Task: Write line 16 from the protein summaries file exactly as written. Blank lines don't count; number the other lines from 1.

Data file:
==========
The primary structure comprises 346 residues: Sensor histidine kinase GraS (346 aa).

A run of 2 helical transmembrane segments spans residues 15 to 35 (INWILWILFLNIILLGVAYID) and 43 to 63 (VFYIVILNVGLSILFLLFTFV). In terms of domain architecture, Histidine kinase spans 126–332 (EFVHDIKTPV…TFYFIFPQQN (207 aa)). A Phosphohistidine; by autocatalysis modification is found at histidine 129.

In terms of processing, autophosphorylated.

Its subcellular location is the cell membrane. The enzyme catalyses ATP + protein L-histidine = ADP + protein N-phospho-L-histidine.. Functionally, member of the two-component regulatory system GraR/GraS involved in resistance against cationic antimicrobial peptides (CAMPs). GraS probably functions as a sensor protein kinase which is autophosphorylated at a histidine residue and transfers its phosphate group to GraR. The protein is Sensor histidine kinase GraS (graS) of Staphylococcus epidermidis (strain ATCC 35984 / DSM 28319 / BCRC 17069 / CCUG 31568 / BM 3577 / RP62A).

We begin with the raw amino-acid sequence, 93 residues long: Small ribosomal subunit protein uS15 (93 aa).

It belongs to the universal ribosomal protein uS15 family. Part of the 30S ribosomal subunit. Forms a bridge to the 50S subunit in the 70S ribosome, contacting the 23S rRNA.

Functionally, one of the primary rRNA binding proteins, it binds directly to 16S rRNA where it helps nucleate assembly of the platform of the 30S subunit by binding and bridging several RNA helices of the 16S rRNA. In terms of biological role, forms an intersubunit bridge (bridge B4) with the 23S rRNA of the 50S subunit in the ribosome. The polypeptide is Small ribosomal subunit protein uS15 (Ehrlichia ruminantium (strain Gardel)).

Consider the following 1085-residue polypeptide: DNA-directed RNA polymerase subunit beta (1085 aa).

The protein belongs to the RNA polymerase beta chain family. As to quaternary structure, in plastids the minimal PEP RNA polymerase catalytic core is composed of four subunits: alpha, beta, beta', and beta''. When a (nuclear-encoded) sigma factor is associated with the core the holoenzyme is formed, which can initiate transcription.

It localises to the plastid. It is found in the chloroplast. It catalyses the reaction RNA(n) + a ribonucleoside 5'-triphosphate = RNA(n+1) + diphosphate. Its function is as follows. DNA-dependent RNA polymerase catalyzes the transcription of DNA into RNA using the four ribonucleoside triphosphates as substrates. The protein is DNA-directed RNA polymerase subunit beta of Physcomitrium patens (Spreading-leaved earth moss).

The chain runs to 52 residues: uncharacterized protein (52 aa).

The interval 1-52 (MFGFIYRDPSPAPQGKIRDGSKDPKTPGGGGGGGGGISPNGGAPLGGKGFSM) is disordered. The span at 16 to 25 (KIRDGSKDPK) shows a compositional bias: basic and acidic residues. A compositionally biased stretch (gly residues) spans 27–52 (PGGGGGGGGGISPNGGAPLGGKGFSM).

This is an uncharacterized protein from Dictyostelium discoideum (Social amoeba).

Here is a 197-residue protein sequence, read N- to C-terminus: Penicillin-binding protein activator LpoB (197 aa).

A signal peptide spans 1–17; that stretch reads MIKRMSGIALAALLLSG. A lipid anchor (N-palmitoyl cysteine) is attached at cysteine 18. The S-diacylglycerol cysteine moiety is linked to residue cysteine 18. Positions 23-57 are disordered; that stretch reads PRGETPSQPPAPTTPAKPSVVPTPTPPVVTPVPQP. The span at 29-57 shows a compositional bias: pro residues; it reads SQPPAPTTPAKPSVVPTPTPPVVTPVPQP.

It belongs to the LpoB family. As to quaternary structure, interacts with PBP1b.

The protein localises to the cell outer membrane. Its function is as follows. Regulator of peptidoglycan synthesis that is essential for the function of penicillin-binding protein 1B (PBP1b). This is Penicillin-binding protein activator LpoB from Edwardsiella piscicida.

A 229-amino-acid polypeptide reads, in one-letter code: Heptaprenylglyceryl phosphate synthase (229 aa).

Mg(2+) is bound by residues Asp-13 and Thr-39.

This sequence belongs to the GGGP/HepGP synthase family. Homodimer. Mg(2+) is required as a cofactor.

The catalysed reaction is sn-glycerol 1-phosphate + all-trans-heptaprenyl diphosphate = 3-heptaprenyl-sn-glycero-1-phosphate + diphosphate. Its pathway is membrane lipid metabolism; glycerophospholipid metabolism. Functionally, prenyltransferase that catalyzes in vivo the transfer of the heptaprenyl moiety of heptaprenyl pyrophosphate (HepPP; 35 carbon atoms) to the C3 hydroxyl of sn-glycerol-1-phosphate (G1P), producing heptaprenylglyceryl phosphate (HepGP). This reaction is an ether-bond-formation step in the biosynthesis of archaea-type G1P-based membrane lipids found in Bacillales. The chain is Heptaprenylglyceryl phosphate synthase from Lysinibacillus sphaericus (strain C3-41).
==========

It belongs to the LpoB family. As to quaternary structure, interacts with PBP1b.